Philippines: The Archipelago Resurrected by the Mass

Source: FSSPX News

On March 31, 1521, Ferdinand Magellan anchored his ships at the foot of the island of Limawasa, in the center of the Philippine archipelago. On the same day, the chaplain accompanying the explorer celebrated the first Mass in an unknown country that was to become one of the most Catholic in the world.

It is almost half a millennium since Magellan and his men landed early in the morning of March 31, 1521 in Limawasa. It was Easter Sunday. So Fr. Pedro de Valderrama celebrated the Mass of the Resurrection: a symbol for the archipelago which, through this Mass, passed from the darkness of paganism to the light of the true life in Christ.

To commemorate the event, 3,000 young people, on March 31, 2019, took a boat in order to assist at a Mass celebrated on the island by the Apostolic Nuncio to the Philippines, Monsignor Gabriele Giordano Caccia.

“At that time, who knew that someone on a distant Pacific island was celebrating Mass? We did not even know, then, that there were lands and islands here,” said the nuncio, before adding to the address of Magellan and his companions: “We are grateful to them. They left as they came, but the Faith, it remained.”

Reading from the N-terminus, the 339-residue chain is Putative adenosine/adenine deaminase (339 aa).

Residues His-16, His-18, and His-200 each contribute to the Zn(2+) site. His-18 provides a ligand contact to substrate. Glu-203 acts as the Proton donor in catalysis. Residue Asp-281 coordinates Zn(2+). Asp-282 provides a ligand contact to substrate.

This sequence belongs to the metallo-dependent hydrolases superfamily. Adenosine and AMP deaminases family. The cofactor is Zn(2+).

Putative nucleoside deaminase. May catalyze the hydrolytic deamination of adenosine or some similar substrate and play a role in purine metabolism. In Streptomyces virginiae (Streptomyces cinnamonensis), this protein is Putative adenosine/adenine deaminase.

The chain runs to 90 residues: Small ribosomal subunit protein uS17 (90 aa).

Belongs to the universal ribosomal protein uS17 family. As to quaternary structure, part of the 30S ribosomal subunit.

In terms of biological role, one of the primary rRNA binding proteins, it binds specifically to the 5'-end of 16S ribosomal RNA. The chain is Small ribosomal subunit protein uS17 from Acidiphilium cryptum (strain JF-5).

According to 2014 statistics from the Paris Foreign Missions (MEP), in the Philippines, Catholics are 85% of a population of 107 million.

The Ucanews agency says that in 2019, in Limawasa—as elsewhere in the archipelago—the situation of Catholicism has nevertheless deteriorated. More than a dozen sects have appeared in the post-conciliar period, manifesting the pernicious effect of a false ecumenism.

The Same Mass as 500 Years Ago

For its part, it was in 1992 that the Society of Saint Pius X established itself in the Philippines, which is now part of the Asian District, which opened in 1996. In 2019, a dozen priests exercise their apostolate in this vast archipelago. The Society maintains Mass in its unchanged and grace-imparting rite, the same one that was celebrated 500 years ago.

And every year since 2007, the Rosa Mystica association, which brings together nurses, doctors and volunteer health workers, has been working in the most remote regions of the country to help the poorest people.